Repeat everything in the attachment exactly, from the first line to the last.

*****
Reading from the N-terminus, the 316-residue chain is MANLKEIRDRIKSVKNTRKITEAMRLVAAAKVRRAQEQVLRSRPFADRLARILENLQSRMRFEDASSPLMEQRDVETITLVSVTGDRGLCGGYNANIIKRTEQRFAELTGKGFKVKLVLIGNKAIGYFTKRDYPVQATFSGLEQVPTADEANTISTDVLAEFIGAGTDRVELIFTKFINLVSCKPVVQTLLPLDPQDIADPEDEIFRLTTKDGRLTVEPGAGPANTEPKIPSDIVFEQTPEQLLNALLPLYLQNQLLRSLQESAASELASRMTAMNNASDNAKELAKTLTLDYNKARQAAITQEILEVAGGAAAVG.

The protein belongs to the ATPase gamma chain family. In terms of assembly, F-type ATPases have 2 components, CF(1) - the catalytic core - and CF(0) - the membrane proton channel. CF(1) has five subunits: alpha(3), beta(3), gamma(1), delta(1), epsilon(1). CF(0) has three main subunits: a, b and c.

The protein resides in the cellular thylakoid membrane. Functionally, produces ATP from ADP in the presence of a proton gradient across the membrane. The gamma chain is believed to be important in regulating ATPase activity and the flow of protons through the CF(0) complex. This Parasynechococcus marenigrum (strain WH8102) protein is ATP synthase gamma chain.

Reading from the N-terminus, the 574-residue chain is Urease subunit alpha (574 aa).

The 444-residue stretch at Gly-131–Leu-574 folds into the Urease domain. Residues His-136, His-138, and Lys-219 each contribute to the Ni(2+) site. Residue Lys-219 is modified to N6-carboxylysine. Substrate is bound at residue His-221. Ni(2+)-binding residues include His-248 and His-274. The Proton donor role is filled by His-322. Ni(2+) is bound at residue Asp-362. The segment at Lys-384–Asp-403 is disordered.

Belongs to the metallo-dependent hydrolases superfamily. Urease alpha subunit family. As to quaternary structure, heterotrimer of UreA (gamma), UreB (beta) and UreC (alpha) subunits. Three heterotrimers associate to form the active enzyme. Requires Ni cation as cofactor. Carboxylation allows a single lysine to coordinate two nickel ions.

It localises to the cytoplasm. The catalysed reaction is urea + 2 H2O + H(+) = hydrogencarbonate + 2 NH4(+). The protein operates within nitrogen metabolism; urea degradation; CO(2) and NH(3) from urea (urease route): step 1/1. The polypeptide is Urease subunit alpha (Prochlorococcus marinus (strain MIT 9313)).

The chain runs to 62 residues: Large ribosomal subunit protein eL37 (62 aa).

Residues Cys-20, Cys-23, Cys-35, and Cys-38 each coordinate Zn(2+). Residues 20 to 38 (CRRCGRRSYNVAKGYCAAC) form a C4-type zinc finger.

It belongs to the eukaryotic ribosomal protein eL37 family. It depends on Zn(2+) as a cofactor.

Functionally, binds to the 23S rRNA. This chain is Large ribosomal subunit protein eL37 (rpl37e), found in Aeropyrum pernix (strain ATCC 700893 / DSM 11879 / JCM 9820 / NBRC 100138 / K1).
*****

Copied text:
Reading from the N-terminus, the 316-residue chain is MANLKEIRDRIKSVKNTRKITEAMRLVAAAKVRRAQEQVLRSRPFADRLARILENLQSRMRFEDASSPLMEQRDVETITLVSVTGDRGLCGGYNANIIKRTEQRFAELTGKGFKVKLVLIGNKAIGYFTKRDYPVQATFSGLEQVPTADEANTISTDVLAEFIGAGTDRVELIFTKFINLVSCKPVVQTLLPLDPQDIADPEDEIFRLTTKDGRLTVEPGAGPANTEPKIPSDIVFEQTPEQLLNALLPLYLQNQLLRSLQESAASELASRMTAMNNASDNAKELAKTLTLDYNKARQAAITQEILEVAGGAAAVG.

The protein belongs to the ATPase gamma chain family. In terms of assembly, F-type ATPases have 2 components, CF(1) - the catalytic core - and CF(0) - the membrane proton channel. CF(1) has five subunits: alpha(3), beta(3), gamma(1), delta(1), epsilon(1). CF(0) has three main subunits: a, b and c.

The protein resides in the cellular thylakoid membrane. Functionally, produces ATP from ADP in the presence of a proton gradient across the membrane. The gamma chain is believed to be important in regulating ATPase activity and the flow of protons through the CF(0) complex. This Parasynechococcus marenigrum (strain WH8102) protein is ATP synthase gamma chain.

Reading from the N-terminus, the 574-residue chain is Urease subunit alpha (574 aa).

The 444-residue stretch at Gly-131–Leu-574 folds into the Urease domain. Residues His-136, His-138, and Lys-219 each contribute to the Ni(2+) site. Residue Lys-219 is modified to N6-carboxylysine. Substrate is bound at residue His-221. Ni(2+)-binding residues include His-248 and His-274. The Proton donor role is filled by His-322. Ni(2+) is bound at residue Asp-362. The segment at Lys-384–Asp-403 is disordered.

Belongs to the metallo-dependent hydrolases superfamily. Urease alpha subunit family. As to quaternary structure, heterotrimer of UreA (gamma), UreB (beta) and UreC (alpha) subunits. Three heterotrimers associate to form the active enzyme. Requires Ni cation as cofactor. Carboxylation allows a single lysine to coordinate two nickel ions.

It localises to the cytoplasm. The catalysed reaction is urea + 2 H2O + H(+) = hydrogencarbonate + 2 NH4(+). The protein operates within nitrogen metabolism; urea degradation; CO(2) and NH(3) from urea (urease route): step 1/1. The polypeptide is Urease subunit alpha (Prochlorococcus marinus (strain MIT 9313)).

The chain runs to 62 residues: Large ribosomal subunit protein eL37 (62 aa).

Residues Cys-20, Cys-23, Cys-35, and Cys-38 each coordinate Zn(2+). Residues 20 to 38 (CRRCGRRSYNVAKGYCAAC) form a C4-type zinc finger.

It belongs to the eukaryotic ribosomal protein eL37 family. It depends on Zn(2+) as a cofactor.

Functionally, binds to the 23S rRNA. This chain is Large ribosomal subunit protein eL37 (rpl37e), found in Aeropyrum pernix (strain ATCC 700893 / DSM 11879 / JCM 9820 / NBRC 100138 / K1).